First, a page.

19th Century Chair Manufacturing
by Dr. Fred D. Johnson
$5 plus $2 S&H
Order online or call the Foundation at 540-882-3018, ext. 117.
· Paperback: Dimensions: 6 x 9 inches
· Publisher: Waterford Foundation (2003)
This 270-page book is filled with photographs, drawings and charts that illustrate the surprising diversity and undeniable skill of local chair manufacturers. While the reader will be immediately captivated by the beauty of the objects that are pictured in this volume, it is very much a “hands on” manual, specifically designed to enable owners of local chairs, rockers and other “specialty pieces” to identify what they have and who made them.
Dr. Johnson’s passion for 19th century furniture, in particular the distinctive acorn finial chairs and rockers that were made in the Waterford area by John Mount, began while attending local country auctions in the early 1970s. He soon realized, however, that the dispersal of these pieces from the homes of their original owners would preclude any possibility of recording their history, or identifying their makers.
To remedy this situation, Dr. Johnson began to photograph and meticulously measure the chairs that he encountered. Each chair was assigned a number that was recorded on a label affixed to a back leg, and the measurements and other data were kept on individual sheets. (To date, he has personally inspected 426 side chairs, 126 armless rockers, 99 arm rockers, 74 plank-seat chairs, 26 child’s chairs and rockers, 6 armed side chairs and 2 benches.) During the hours before auctions, Dr. Johnson frequently attracted a crowd of onlookers eager to witness the documentation process and learn about Loudoun’s rich heritage of local furniture makers. He was always generous in sharing this information, and it was not long before he was being invited into the homes of “old-timers” and collectors to “authenticate” their locally made furniture.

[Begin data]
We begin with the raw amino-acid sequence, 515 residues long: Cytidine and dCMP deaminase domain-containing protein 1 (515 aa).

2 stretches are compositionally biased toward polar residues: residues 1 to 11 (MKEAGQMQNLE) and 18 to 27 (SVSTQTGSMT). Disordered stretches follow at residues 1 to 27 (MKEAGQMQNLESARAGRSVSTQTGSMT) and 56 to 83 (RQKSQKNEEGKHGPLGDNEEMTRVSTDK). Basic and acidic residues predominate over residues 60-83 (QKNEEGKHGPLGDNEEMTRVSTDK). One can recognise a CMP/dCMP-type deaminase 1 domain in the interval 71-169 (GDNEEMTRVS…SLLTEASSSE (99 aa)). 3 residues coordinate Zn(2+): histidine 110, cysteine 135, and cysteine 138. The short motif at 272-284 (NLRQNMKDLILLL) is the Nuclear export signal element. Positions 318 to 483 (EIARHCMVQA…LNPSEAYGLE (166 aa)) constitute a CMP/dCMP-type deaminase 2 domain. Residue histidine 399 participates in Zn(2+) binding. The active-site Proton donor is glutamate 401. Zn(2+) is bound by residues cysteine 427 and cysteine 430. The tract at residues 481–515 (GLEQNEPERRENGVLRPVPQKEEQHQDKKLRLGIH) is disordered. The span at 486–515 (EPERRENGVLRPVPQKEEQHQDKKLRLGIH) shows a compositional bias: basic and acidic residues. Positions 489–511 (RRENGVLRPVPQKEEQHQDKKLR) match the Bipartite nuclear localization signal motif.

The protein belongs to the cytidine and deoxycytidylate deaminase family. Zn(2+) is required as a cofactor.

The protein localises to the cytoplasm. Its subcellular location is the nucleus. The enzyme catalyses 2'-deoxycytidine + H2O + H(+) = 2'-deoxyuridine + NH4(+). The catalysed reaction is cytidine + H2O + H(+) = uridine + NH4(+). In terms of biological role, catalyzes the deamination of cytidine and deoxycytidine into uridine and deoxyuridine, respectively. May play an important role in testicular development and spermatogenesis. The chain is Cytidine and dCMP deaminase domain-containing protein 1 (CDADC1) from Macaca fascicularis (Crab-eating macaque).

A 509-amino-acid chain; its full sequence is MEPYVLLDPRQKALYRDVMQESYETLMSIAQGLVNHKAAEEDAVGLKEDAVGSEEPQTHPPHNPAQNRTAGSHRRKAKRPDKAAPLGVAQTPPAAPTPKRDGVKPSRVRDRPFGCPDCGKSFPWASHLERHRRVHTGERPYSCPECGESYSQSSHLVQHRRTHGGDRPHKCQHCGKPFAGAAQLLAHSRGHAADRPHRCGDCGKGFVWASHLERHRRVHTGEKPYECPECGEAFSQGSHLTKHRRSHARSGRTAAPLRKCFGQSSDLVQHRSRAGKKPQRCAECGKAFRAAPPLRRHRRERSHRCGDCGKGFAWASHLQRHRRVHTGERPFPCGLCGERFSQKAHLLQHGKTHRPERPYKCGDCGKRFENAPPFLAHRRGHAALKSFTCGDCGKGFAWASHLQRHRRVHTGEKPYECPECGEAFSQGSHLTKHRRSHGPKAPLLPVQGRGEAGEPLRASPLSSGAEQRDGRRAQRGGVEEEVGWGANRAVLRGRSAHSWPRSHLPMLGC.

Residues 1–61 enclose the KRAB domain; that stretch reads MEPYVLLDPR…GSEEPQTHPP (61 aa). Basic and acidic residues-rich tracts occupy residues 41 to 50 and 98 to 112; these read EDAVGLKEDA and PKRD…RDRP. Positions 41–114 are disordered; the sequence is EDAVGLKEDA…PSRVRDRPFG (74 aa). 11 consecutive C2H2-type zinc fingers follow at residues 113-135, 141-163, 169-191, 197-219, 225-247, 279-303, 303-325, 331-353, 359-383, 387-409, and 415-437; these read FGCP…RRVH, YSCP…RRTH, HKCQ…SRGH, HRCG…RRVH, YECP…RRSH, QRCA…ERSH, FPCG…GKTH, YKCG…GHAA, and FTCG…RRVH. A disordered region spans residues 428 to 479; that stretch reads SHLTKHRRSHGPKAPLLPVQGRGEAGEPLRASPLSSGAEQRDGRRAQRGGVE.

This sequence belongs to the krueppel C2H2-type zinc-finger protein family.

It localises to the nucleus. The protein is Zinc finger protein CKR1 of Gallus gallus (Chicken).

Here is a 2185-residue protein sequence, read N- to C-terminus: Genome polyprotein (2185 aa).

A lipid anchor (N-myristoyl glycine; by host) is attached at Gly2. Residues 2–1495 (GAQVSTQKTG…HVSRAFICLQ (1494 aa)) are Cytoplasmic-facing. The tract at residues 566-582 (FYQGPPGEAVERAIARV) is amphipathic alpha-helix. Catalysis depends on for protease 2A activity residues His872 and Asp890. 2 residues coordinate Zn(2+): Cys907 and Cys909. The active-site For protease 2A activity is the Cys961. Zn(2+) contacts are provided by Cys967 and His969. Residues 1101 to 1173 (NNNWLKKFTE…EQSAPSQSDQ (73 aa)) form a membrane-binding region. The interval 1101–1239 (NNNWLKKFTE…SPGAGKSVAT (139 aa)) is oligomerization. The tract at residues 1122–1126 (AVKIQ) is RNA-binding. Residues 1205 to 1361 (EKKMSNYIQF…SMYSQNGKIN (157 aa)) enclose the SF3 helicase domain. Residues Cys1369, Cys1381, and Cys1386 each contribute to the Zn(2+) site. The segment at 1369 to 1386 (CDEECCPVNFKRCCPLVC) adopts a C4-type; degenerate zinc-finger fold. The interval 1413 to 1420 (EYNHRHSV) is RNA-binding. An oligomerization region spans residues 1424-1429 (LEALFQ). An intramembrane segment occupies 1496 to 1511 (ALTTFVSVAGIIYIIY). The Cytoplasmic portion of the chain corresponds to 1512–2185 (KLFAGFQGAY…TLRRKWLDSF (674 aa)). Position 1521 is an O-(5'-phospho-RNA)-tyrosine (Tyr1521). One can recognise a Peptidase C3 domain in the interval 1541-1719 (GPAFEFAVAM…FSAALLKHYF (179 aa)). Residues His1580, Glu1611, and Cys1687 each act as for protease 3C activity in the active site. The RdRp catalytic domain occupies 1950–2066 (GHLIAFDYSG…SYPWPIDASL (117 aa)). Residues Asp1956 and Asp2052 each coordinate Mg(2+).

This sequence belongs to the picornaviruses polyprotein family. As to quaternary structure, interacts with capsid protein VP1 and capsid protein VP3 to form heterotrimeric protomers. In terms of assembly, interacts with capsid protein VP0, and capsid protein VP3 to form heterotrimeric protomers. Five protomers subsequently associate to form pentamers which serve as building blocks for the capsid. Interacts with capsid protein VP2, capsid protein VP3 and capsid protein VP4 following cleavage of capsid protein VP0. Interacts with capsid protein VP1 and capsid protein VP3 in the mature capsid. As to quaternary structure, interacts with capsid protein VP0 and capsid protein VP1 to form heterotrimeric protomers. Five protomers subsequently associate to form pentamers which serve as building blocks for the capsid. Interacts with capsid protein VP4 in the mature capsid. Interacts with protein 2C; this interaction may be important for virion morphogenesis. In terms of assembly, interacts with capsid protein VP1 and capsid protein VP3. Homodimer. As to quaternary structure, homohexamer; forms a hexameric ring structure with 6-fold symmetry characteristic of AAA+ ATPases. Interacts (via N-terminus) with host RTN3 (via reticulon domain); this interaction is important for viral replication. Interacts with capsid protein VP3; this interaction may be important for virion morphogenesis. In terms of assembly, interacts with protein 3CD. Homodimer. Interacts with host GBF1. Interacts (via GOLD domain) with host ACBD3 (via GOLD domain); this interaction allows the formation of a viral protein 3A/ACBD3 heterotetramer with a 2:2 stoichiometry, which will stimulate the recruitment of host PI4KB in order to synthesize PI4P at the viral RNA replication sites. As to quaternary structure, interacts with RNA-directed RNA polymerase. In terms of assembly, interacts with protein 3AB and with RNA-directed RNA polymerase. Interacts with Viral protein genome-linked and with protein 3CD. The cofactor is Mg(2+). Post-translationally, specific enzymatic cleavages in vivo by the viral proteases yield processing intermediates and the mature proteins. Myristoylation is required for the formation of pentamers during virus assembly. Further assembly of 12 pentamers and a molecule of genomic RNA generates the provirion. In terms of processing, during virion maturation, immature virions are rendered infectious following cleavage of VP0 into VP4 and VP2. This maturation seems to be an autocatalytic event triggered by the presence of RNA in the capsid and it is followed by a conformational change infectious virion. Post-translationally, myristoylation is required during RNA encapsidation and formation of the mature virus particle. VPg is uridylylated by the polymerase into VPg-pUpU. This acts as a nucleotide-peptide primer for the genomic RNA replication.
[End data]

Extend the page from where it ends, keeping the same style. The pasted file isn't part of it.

A significant break-through occurred in 1991 when he received permission to inspect William Henry Brown’s former chair manufactory near Hamilton. It had lain undisturbed for almost a century, and provided significant clues on the chair-making process as well as aiding in maker attribution.
In 1994 Dr. Johnson collaborated with Reverend W. Brown Morton to mount an exhibit of 19th century furniture and chairs at the Waterford Foundation’s annual Fair. This show and its accompanying catalogue, Made in Waterford, stimulated interest in local furniture, resulting in a significant increase in demand for so-called “Waterford” chairs and rockers. The publicity and interest generated by the exhibit led to the discovery of many new examples of local furniture and aided the attribution to chair makers in surrounding towns, including Lovettsville, Hamilton, Hillsboro, Middleburg and Ashburn. Dr. Johnson had always intended to make his research available in a more permanent format, but the pace of new discoveries delayed publication until now. Collectors and others interested in local furniture will find the resulting book well worth the wait.
Dr. Johnson begins his book with a brief description of 19th century Loudoun, followed by biographic sketches of the county’s principal chair makers, including reproductions of advertisements that these craftsmen placed in local newspapers. A third chapter introduces the reader to the terminology and construction process used by local chair makers. It includes a step-by-step guide showing the reader how to attribute chairs to individual makers. (More than 90 chair and cabinet-makers known to have been active in the county are listed in an appendix.)
Separate chapters are devoted to descriptions and illustrations of the principal categories: side chairs (both splint seat and plank bottom), mother’s (armless) rockers, arm rockers, children’s chairs and rockers, and “special chairs” (including cane seat federal style chairs, armed side chairs, wagon chairs, highchairs, and benches). The many photographs and line drawings prepared by the author provide the reader with a clear picture of these different types, including styles and techniques attributable to particular makers. Of particular interest are illustrations showing original finishes and painted decoration. The resulting book can best be described as a “labor of love” that was almost thirty years in the making.